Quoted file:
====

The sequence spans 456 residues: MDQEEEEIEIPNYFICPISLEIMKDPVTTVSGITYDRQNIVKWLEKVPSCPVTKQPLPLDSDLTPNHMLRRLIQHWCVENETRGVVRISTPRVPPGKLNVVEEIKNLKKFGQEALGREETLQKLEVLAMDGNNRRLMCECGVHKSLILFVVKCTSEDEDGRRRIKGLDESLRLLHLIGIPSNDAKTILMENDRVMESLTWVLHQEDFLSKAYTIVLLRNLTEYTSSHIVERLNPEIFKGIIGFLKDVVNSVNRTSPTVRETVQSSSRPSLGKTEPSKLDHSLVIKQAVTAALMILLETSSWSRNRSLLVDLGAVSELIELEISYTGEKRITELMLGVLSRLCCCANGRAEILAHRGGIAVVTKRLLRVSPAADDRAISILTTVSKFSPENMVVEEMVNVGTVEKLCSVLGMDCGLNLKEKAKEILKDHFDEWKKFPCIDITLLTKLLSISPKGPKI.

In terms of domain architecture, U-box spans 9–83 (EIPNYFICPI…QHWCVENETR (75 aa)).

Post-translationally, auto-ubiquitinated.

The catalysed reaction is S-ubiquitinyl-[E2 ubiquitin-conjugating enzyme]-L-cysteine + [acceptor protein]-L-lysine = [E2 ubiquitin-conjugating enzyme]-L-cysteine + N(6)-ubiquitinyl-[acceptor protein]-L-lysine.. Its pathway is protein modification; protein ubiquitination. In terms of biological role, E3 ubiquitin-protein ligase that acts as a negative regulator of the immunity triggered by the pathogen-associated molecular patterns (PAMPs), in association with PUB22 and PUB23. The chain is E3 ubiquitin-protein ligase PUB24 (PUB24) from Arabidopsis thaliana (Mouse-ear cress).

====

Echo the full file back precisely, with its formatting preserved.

The sequence spans 456 residues: MDQEEEEIEIPNYFICPISLEIMKDPVTTVSGITYDRQNIVKWLEKVPSCPVTKQPLPLDSDLTPNHMLRRLIQHWCVENETRGVVRISTPRVPPGKLNVVEEIKNLKKFGQEALGREETLQKLEVLAMDGNNRRLMCECGVHKSLILFVVKCTSEDEDGRRRIKGLDESLRLLHLIGIPSNDAKTILMENDRVMESLTWVLHQEDFLSKAYTIVLLRNLTEYTSSHIVERLNPEIFKGIIGFLKDVVNSVNRTSPTVRETVQSSSRPSLGKTEPSKLDHSLVIKQAVTAALMILLETSSWSRNRSLLVDLGAVSELIELEISYTGEKRITELMLGVLSRLCCCANGRAEILAHRGGIAVVTKRLLRVSPAADDRAISILTTVSKFSPENMVVEEMVNVGTVEKLCSVLGMDCGLNLKEKAKEILKDHFDEWKKFPCIDITLLTKLLSISPKGPKI.

In terms of domain architecture, U-box spans 9–83 (EIPNYFICPI…QHWCVENETR (75 aa)).

Post-translationally, auto-ubiquitinated.

The catalysed reaction is S-ubiquitinyl-[E2 ubiquitin-conjugating enzyme]-L-cysteine + [acceptor protein]-L-lysine = [E2 ubiquitin-conjugating enzyme]-L-cysteine + N(6)-ubiquitinyl-[acceptor protein]-L-lysine.. Its pathway is protein modification; protein ubiquitination. In terms of biological role, E3 ubiquitin-protein ligase that acts as a negative regulator of the immunity triggered by the pathogen-associated molecular patterns (PAMPs), in association with PUB22 and PUB23. The chain is E3 ubiquitin-protein ligase PUB24 (PUB24) from Arabidopsis thaliana (Mouse-ear cress).